- What are the advantages and disadvantages of being bilingual?
- At what age can you be bilingual?
- How does being bilingual affect you?
Did you grow up bilingual? Are you wondering about the importance of learning a second language while you’re young? Let's take a closer look at what it really means to be bilingual in today’s world. 🌎
What are the advantages and disadvantages of being bilingual?
Researchers are yet to understand the full impact of bilingualism on the lives of those who grew up speaking two languages. However, what we know so far seems to suggest that the positive effects of bilingualism far outweigh the negative.
For starters, fluency in two languages has been shown to improve a person's ability to multitask, pay attention, solve problems and think creatively. Bilingualism also has been linked to boosting working memory performance.
Outside of cognitive development, bilingual people also have personal benefits. If you learned two languages as a child, you have access to two cultures. It also can allow you to travel with more confidence and have the opportunity for more professional and academic opportunities.
The disadvantages of bilingualism are few and far between, but it's worth noting that speaking two languages can bring its own unique challenges.
Bilingual people can experience language fluency delay, accidentally mix the two languages, and sometimes find that one language dominates the other, especially if you live in a country where one language is dominant.
Lexical retrieval (the ability to think of words) can also occasionally lapse, leading to the “tip of the tongue” (TOT) effect when someone can’t quite recall a familiar word from their learned vocabulary.
At what age can you be bilingual?
Technically, a person can be bilingual as soon as they start speaking. As a child’s vocabulary expands, so does their bilingual capacity. This can pose a challenge, though, as the more words you learn in one language, the more you need to learn in the other to maintain your bilingual ability.
If you have parents who are fluent in two languages, your parents may have communicated with you in two separate languages. (For example, your dad may have spoken to you in Spanish while your mum only spoke English.) If your parents are not bilingual, it’s possible you had a nanny or babysitter who spoke another language so you could gain exposure.
According to a study by Cognition, an international journal that publishes theoretical and experimental papers on the study of the mind, there is a “critical cut-off age” for learning a language fluently. Their research shows that if you want to have native-like knowledge of a language, you should ideally start learning before age 10. But you’re not doomed if you start your language learning journey after that!
How does being bilingual affect you?
Everyone is different, and there are no blanket rules when it comes to speaking more than one language.
Some bilingual children can struggle to develop reading and writing skills to the same level of proficiency in both languages simultaneously – racing ahead in one while the other lags behind.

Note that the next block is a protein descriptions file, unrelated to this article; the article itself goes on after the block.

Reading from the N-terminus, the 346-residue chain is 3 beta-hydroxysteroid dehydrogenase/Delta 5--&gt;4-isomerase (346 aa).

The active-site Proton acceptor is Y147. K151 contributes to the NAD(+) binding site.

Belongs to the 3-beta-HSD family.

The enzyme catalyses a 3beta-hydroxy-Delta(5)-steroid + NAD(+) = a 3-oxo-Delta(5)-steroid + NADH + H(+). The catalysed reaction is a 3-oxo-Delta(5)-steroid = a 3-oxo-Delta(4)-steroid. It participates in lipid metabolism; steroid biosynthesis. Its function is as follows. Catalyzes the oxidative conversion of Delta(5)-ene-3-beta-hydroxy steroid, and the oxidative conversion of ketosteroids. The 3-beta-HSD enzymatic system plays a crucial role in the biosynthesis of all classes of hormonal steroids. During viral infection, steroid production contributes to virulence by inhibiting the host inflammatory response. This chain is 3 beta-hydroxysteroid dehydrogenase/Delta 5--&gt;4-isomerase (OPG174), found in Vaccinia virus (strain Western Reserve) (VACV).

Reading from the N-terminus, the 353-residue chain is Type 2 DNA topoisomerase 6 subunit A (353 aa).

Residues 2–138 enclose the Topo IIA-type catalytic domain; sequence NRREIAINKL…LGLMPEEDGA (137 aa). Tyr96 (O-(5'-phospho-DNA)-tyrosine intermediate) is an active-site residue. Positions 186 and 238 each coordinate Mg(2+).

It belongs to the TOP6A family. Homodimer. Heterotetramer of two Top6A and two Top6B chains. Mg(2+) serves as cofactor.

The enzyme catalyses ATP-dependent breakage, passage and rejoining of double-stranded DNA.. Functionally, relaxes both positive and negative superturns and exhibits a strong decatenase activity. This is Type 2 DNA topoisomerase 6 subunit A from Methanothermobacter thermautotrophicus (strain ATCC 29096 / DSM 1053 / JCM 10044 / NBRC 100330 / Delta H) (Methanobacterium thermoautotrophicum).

Additionally, if you spoke two languages from childhood, you may also confuse the grammatical structure of the two languages, leading to mistakes in both languages in the early stages of language development.
However, you likely overcame these potential struggles as you grew up and your language skills improved. The pros of being bilingual definitely outweigh the cons. Here are our top six benefits of bilingualism:
#1 Academic advantage 📚
Studies into executive function have shown that bilingual students can outperform monolingual students in a number of subject areas. If you’re bilingual, you have strong mental skills, including working memory, flexible thinking and self-control – all of which can help with overall academic development.
#2 Easy travel and social success 🛬
Being able to speak a second language can make travel more accessible and enjoyable. The ability to easily converse with people around the world can lead to a greater sense of global citizenship and enhanced social skills—a win/win!
#3 A greater sense of personal identity 🧘
If you grew up in a bilingual household, speaking both languages likely helped you to feel more connected to your ancestry. Acknowledging the importance of family culture and heritage is an important part of developing a strong sense of personal identity.
#4 Increased appreciation of different cultures 🌏
You don’t have to speak a culture's language to learn about and respect it, but being bilingual can allow for a more immersive and direct way into different communities.
#5 Access a more exciting job market 👩💻
The global job market is increasingly international with many companies boasting several offices across continents. Being able to speak more than one language will make you a more useful and desirable candidate when it comes to applying for jobs and opportunities in adulthood.
#6 Becoming multilingual is easier 🗣️
Bilingual people have a better understanding of an ability to analyse different aspects of a language including sounds, syntax and words. This enhanced aptitude for languages, in general, makes it easier to learn a third or fourth language too!
Overall, the relatively manageable challenges that might crop up in the short term are well worth it when you consider the multitude of benefits in the long term. Being bilingual is a gift that keeps on giving. 🎁
If you haven’t spoken a second language from a young age, you may worry you won’t be able to learn one now. However, you absolutely can! If you’re interested in learning a second language, why not find a private tutor with GoStudent? We have experienced language tutors from all over the world who can help you become fluent in no time. Book your free trial lesson today!